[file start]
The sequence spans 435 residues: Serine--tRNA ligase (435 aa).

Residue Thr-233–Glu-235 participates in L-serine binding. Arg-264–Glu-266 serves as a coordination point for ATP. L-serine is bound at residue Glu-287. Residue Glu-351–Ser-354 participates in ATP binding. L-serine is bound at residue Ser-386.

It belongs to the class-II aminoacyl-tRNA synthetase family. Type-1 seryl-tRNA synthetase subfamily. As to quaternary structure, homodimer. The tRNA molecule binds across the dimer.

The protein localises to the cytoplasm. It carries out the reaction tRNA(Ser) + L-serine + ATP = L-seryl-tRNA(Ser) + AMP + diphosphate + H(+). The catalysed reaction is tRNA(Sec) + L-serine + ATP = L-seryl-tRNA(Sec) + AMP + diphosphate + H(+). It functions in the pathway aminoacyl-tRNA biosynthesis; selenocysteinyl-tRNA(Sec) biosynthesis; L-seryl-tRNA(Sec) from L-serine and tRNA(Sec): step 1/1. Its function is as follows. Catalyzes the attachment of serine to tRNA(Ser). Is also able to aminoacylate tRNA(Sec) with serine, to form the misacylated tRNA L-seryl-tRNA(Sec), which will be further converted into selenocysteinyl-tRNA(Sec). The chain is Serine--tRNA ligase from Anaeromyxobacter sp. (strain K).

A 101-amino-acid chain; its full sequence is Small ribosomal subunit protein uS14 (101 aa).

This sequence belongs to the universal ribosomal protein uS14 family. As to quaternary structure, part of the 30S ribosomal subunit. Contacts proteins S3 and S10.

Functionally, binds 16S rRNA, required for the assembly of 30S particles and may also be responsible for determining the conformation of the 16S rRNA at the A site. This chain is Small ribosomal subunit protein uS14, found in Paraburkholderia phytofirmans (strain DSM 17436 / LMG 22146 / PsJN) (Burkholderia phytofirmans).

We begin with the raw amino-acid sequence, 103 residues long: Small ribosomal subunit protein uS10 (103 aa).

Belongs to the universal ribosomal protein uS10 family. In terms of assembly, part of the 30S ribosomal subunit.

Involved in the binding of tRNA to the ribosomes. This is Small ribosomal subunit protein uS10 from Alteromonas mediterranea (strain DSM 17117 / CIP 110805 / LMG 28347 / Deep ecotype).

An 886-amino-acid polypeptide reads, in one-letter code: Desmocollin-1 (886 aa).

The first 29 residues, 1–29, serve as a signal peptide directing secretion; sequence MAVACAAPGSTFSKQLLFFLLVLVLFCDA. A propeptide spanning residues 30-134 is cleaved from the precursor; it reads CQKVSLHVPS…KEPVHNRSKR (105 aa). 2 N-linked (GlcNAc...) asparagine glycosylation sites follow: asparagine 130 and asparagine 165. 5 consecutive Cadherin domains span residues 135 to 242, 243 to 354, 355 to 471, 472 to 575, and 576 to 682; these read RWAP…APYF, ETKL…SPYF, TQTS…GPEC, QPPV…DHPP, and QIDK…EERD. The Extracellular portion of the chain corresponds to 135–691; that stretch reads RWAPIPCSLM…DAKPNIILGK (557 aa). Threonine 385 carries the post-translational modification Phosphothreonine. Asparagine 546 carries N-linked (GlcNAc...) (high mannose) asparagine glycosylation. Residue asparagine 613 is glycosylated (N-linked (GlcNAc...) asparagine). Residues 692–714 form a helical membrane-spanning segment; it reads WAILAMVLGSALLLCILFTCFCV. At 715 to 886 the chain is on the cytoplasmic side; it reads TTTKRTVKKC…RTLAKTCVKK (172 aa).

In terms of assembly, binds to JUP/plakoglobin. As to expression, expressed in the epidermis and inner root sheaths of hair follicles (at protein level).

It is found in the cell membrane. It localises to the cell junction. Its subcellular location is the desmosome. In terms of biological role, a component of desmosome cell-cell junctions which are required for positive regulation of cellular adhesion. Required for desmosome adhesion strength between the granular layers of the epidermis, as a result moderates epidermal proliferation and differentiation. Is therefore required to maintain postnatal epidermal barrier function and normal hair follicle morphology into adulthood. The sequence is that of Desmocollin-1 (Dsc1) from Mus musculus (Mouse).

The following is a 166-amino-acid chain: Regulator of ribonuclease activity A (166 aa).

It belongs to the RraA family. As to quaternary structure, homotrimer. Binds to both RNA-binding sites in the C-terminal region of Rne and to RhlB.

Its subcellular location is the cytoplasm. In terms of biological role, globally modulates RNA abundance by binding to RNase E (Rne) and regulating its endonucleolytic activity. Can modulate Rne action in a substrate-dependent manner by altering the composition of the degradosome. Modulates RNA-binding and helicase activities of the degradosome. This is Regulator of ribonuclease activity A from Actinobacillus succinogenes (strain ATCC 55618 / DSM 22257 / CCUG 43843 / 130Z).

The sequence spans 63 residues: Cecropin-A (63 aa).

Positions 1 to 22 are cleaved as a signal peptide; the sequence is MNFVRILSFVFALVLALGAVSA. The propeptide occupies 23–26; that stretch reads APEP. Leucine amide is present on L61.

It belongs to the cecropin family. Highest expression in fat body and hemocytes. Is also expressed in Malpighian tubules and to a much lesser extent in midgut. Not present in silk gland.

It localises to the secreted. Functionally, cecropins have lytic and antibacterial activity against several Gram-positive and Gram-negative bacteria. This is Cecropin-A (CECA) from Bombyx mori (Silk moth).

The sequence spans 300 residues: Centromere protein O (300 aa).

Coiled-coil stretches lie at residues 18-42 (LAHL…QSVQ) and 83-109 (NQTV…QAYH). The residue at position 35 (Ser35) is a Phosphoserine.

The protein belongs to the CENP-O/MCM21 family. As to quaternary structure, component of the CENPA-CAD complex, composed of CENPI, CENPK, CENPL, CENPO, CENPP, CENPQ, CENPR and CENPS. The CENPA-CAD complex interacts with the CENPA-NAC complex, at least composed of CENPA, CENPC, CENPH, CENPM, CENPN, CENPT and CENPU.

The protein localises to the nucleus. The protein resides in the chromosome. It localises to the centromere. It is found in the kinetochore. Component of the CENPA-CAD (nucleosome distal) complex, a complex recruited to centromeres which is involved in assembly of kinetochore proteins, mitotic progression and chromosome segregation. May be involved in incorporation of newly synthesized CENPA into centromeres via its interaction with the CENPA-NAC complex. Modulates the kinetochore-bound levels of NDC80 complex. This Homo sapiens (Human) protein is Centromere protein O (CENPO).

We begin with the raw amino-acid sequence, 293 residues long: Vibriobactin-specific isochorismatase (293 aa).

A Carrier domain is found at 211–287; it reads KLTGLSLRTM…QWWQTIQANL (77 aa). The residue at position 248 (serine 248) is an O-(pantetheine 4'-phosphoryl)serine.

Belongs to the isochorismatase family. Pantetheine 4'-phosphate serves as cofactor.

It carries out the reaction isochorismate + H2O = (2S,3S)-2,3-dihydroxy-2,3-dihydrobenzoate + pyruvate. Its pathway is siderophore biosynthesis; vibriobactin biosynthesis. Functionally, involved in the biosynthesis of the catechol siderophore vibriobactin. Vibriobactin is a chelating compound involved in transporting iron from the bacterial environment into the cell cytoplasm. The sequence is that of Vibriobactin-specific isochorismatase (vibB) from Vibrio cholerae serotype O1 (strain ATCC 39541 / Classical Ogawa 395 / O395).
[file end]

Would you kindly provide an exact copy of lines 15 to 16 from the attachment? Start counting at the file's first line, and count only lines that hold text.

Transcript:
The following is a 166-amino-acid chain: Regulator of ribonuclease activity A (166 aa).

It belongs to the RraA family. As to quaternary structure, homotrimer. Binds to both RNA-binding sites in the C-terminal region of Rne and to RhlB.